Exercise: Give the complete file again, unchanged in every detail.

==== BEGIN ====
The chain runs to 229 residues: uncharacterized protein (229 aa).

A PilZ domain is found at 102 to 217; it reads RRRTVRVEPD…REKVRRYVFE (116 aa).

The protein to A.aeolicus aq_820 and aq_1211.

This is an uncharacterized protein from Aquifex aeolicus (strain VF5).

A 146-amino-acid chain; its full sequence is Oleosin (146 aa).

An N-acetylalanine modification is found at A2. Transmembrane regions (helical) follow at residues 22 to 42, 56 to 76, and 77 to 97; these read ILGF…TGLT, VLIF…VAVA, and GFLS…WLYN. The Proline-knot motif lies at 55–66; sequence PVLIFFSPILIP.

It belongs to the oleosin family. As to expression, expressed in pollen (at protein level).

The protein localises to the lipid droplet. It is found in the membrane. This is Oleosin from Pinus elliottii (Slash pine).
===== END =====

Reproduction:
The chain runs to 229 residues: uncharacterized protein (229 aa).

A PilZ domain is found at 102 to 217; it reads RRRTVRVEPD…REKVRRYVFE (116 aa).

The protein to A.aeolicus aq_820 and aq_1211.

This is an uncharacterized protein from Aquifex aeolicus (strain VF5).

A 146-amino-acid chain; its full sequence is Oleosin (146 aa).

An N-acetylalanine modification is found at A2. Transmembrane regions (helical) follow at residues 22 to 42, 56 to 76, and 77 to 97; these read ILGF…TGLT, VLIF…VAVA, and GFLS…WLYN. The Proline-knot motif lies at 55–66; sequence PVLIFFSPILIP.

It belongs to the oleosin family. As to expression, expressed in pollen (at protein level).

The protein localises to the lipid droplet. It is found in the membrane. This is Oleosin from Pinus elliottii (Slash pine).